Drones forced the landing of planes deployed to fight the so-called North Fire in southern California that burned cars and homes along the 15 Freeway Friday, delaying response to the frightening blaze, officials said.
All air units not only pulled back from the fire because of the drones, but all five were forced to touch back down at the airport in San Bernardino after jettisoning their loads, John Miller of the U.S. Forest Service said.
The drones can pose a hazard to the planes, so the airspace must be closed to fixed-wing aircraft if they are seen in the air.
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"It can kill our firefighters in the air ... They can strike one of these things and one of our aircraft could go down, killing the firefighters in the air. This is serious to us. It is a serious, not only life threat, not only to our firefighters in the air, but when we look at the vehicles that were overrun by fire, it was definitely a life-safety threat to the motorists on Interstate 15," said John Miller of U.S. Forest Service,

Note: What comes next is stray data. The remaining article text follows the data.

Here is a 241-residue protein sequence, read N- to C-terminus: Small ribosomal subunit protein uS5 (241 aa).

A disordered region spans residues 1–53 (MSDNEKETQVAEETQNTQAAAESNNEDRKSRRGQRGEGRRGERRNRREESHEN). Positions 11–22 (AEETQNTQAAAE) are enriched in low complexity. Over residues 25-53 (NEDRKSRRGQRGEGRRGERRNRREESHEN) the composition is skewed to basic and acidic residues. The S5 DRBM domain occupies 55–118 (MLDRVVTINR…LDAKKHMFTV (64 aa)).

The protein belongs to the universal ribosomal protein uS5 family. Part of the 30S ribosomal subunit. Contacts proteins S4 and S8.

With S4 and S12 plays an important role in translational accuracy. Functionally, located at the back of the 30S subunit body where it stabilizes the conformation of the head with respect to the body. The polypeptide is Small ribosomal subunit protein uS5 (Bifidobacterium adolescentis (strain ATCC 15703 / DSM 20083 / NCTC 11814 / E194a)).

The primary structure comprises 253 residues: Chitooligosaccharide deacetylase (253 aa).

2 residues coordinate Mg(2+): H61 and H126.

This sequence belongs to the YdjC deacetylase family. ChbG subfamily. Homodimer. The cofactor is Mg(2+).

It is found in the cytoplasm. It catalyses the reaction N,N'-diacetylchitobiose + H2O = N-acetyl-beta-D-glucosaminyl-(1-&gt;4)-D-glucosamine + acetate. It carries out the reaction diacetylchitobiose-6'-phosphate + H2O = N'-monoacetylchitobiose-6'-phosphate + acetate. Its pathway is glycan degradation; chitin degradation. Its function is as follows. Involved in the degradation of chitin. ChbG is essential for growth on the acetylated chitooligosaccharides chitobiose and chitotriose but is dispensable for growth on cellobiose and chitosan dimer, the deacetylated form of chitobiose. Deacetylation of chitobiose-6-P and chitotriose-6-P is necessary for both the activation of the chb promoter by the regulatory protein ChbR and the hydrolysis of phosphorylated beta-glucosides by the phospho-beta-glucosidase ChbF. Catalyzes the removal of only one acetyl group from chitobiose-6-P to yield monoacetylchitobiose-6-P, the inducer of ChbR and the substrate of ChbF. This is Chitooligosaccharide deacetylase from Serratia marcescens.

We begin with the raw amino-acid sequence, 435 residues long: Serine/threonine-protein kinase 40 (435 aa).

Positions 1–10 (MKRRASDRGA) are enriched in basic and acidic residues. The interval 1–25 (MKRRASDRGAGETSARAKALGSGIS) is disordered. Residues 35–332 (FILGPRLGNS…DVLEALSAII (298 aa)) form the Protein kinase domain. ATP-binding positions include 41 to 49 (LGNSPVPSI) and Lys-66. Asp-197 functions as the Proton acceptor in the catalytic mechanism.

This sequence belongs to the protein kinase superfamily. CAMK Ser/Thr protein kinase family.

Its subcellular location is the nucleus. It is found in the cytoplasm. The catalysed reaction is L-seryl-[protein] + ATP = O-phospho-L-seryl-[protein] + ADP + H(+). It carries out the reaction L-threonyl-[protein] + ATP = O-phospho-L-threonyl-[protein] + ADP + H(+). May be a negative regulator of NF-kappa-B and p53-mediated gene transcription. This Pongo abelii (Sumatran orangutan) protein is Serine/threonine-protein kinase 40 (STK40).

Five drones were initially spotted over the fire, which consumed five homes and more than a dozen cars as motorists frantically fled on foot through the Cajon Pass.
Two drones actually gave chase to air units, and the incident delayed response by about 15 to 20 minutes, according to Battalion Chief Marc Peebles of San Bernardino County Fire Department.
When asked if the delay contributed to the fire jumping the 15 Freeway, Peebles said “It definitely contributed to it.”
Drones appearing overhead have become a growing concern as fire crews try to battle wildfires during the busy season across Southern California.
Similar incidents occurred during the fight to contain the massive Lake Fire and others.
As of 10:30 p.m., the fire, near Phelan, had grown to 3,500 acres and was just 5 percent contained.